The short squat-looking lighthouse at Kilcredaun was built in 1827 by the Comissioners of Irish Lighthouses.
The 13 metre high tower is fairly standard as far as CIL lighthouse designs go, although a small fresnel lens that replaced larger and older apparatus in 1931 allowed for the lantern to be altered in 1941, resulting in the top 2 rows of the lantern's glass panes being removed and the roof being replaced with a cone shaped structure instead of the more common domed roof design.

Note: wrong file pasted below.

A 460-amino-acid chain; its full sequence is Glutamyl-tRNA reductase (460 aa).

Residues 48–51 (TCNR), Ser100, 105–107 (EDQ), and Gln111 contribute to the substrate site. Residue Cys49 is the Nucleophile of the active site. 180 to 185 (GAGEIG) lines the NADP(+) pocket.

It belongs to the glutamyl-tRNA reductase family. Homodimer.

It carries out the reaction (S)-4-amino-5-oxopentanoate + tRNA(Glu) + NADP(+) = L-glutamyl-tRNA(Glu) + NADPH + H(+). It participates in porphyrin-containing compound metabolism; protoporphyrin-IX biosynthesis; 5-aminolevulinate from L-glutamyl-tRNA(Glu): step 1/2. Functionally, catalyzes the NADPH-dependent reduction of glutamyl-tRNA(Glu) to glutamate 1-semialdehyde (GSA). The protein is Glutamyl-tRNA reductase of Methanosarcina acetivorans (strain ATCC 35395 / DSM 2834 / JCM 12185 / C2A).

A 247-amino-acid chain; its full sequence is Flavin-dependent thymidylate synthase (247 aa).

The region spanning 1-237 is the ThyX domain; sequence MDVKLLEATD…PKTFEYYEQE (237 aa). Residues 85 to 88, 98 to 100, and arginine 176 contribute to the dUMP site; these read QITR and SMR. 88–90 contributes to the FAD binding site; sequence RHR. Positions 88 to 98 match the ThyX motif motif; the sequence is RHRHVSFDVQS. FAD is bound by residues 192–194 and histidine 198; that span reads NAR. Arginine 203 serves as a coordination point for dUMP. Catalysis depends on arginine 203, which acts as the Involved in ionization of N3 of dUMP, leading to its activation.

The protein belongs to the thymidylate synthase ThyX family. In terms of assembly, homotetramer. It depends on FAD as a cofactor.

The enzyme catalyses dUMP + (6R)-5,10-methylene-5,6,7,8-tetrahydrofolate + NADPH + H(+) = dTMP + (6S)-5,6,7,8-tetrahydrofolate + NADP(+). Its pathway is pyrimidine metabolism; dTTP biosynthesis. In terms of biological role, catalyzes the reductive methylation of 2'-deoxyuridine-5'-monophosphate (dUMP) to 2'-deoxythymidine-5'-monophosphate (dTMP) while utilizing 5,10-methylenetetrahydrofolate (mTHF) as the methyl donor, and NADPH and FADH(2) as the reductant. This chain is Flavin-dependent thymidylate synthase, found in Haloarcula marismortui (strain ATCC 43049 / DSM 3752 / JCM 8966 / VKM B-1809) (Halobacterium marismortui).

Conversion to acetylene gas came about in 1929, allowing for the light to go unwatched ant the light was converted to electricity and became fully automatic in 1991, with an attendant living on site. The light was monitored via a wireless link to the CIL offices in Dublin.
The light was turned off and permanently discontinued in March 2011 after operating for over 187 years, although all of the obsolete equipment has been left in place. Prior to the light being extinguished, a white light was quickly exhibited once every 6 seconds with a range of 13 nautical miles.
The lighthouse is tricky to find, although can easily be located on Google Maps.